Portfolio Management: A Complete Guide
It’s fun to pick the stocks and bonds that go into your portfolio, but there is more to it than that. Good portfolio management begins before you pick your first stock. Later, it involves measuring the results of your portfolio management strategy and security picks.
A good portfolio management strategy begins by setting goals for the money in your account. Those goals can be anything from saving for a home, retirement, charity, a child’s education or a combination of things. Go ahead and get crazy! It’s your money, after all.
Once you’ve decided what you’re going to do with your investment portfolio, you’ll have a good idea of your time horizon. Your time horizon is like a deadline for your money. If you plan to retire in 20, 30 or 40 years, you can incorporate that time horizon into your portfolio management strategy.
Your time horizon can also help you decide how much volatility your account should take. For instance, some securities like stocks typically have higher ups and lower downs than bonds. You have a short time horizon if your time horizon is only a few months or years away.
Investors with short time horizons might find stocks too risky. It’s not that holding a group of stocks is a risk itself; the risk is that the stocks fall right at the finish line of your goal.
Portfolio Management Strategies
The key to a good portfolio management strategy is asset allocation. Asset allocation goes beyond the stocks, bonds, cash or other investments you choose to put in your portfolio. It is also the percentage of each asset class you chose.
If your time horizon is only a few months, you may choose to put 0% of your money in stocks. Since you have no stocks, you may want to keep your money mostly in cash because it won’t fall. Investors with very long-time horizons may want a much larger allocation to stocks. With a longer time horizon, investors can tolerate a fall in stocks and benefit from the higher potential return of stocks.
Another thing to consider is that the price of your stocks and bonds will fluctuate over time. When that happens, your initial asset allocation can change also. For instance, say you started your account with 75% and 25% bonds. After a year, stocks have done better than bonds, and your portfolio is now 85% stocks and 15% bonds.
To keep your asset allocation the way you want, you can sell stocks and buy bonds until your account is back to its intended 75% stock and 25% bond allocation. Investors call this portfolio management strategy rebalancing.
Types of Portfolio Management
When you’ve picked the right asset allocation for you, the next step is to pick the right investments. You can choose to pick your own stocks and bonds or take a hands-off approach.
An active portfolio management strategy allows investors to pick their own investments in stocks and bonds. Investors may choose active portfolio management because they believe they earn a higher return than stock market indexes, or they just like to do it.
A passive portfolio management strategy chooses stock and bond investments made to match stock and bond indexes. Index stock or bond mutual funds and ETFs can be an easy way for investors to meet their asset allocation strategy quickly and easily.
Keep in mind that a passive strategy will never outperform the market. On the other hand, it will never underperform either.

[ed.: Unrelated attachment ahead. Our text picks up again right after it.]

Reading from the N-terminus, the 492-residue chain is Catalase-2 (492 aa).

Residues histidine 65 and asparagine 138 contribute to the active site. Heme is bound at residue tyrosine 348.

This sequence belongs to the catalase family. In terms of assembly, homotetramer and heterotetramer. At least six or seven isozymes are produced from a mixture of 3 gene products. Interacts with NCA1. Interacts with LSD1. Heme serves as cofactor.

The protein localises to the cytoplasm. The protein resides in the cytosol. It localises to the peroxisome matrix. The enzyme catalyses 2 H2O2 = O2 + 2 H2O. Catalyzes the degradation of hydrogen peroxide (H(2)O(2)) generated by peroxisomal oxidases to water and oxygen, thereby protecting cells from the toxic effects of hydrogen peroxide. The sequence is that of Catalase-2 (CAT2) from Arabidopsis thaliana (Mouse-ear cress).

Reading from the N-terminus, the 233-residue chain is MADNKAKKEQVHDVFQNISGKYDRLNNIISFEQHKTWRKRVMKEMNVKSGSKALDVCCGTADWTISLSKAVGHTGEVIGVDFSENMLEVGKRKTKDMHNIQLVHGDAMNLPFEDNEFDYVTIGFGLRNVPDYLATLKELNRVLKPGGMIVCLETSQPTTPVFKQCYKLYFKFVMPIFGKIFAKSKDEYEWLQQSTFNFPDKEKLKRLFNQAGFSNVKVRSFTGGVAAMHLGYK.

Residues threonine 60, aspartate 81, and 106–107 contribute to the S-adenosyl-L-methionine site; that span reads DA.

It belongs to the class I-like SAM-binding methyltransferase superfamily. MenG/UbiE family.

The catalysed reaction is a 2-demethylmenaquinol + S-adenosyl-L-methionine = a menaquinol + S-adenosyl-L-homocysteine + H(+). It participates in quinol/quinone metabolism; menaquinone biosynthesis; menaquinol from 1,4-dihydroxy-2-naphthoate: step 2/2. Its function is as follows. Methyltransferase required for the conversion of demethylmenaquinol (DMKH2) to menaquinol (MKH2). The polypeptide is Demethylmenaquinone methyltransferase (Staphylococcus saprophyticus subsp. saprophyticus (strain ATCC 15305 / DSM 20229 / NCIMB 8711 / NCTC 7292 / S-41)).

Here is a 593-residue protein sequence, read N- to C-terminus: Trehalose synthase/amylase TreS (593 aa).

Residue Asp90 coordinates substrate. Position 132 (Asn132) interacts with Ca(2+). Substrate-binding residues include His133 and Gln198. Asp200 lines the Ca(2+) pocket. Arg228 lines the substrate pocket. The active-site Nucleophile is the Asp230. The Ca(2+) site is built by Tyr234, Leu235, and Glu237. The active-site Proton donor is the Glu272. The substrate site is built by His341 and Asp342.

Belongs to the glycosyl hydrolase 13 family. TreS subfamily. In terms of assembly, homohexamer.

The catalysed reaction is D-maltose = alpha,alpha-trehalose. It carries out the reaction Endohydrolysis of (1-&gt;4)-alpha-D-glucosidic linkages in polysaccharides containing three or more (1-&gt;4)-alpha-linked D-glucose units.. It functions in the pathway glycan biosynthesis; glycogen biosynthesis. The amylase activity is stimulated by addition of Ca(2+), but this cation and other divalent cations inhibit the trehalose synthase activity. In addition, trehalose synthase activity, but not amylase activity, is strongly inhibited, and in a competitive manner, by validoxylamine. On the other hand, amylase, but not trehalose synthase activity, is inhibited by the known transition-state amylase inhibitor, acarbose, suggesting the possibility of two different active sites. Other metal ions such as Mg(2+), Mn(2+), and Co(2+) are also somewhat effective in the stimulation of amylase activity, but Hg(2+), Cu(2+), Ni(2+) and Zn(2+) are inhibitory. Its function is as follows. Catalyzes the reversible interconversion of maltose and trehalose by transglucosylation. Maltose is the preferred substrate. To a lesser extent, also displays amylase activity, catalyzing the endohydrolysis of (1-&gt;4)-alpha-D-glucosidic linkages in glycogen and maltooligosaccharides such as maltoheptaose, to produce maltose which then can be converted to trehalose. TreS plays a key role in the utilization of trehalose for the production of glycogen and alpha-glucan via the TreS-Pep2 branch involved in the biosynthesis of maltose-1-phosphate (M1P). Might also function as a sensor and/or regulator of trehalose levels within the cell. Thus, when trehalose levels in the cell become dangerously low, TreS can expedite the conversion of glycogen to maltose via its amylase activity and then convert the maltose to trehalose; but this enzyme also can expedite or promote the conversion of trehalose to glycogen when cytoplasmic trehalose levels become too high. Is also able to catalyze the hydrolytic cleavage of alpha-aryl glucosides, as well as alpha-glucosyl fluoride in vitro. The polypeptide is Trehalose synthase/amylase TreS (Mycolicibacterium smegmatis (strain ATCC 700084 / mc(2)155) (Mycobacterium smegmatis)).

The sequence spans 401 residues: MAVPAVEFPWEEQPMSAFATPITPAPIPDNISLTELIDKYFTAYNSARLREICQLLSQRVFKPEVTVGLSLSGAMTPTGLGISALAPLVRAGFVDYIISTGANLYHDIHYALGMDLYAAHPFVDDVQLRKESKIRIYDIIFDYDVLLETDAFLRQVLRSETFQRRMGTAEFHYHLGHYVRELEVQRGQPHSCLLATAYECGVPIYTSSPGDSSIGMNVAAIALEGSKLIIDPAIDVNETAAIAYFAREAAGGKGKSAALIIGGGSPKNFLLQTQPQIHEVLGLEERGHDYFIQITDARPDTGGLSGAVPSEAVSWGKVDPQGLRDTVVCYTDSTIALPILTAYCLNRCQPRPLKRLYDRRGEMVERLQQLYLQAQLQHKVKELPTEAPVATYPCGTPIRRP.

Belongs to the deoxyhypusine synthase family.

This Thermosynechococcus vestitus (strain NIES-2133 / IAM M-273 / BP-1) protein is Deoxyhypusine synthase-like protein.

If you like a strategy that can give you the chance to outperform the market without taking the time and effort to pick your own stocks, you’re in luck! Professional portfolio managers manage active mutual funds or ETFs that try to outperform their index over time.
Diversification is the idea that you shouldn’t put all your eggs in one basket. For instance, it would not be a good idea for a stock investor to put all their money into one stock. The risk is that the stock does very poorly or, even worse, goes to zero! In that case, it could take years to recover and may put your financial goes in serious jeopardy.
Smart investors will diversify their stocks. That way, if a few of their stock picks do poorly, the whole portfolio can still reach its goals.
In addition to diversification within stocks, investors may want to diversify across asset classes. Different asset classes like stocks, bonds and cash are typical. Investors may also hold securities in asset classes like real estate or commodities.
You can even diversify within each asset class. For instance, you can hold large, mid, and small-cap stocks within your stock allocation. Within your bond allocation, you can have municipal, corporate, treasury and many other types of bonds.
Every good portfolio management strategy includes a look at the rate of return of the accounts. There are a few different ways to measure the rate of return. The simplest way to look at the rate of return is the holding period rate of return. This measure does not consider the time that the security or portfolio was held.
The formula looks like this:
(P2 – P1) / P1
P1 = Value at the beginning
P2 = Ending Value
Most of the time, rates of return are annualized. That means returns are calculated on a per-year basis. If the return period is less than a year, the returns are extended to a yearly basis. This way, securities, and portfolios can be compared to each other fairly.
Often, investors use the Internal Rate of Return (IRR) to find the annualized rate of return for their investment. The formula for IRR is very complex and not easily calculated by hand. Instead, you can more easily find the IRR of an asset or portfolio with a financial calculator or an Excel spreadsheet.
Investors should also think about how taxes on their investments. For example, municipal bonds are typically tax-free. So, comparing the return on a tax-free investment is different. For tax-free investments, investors can find their tax-equivalent yield.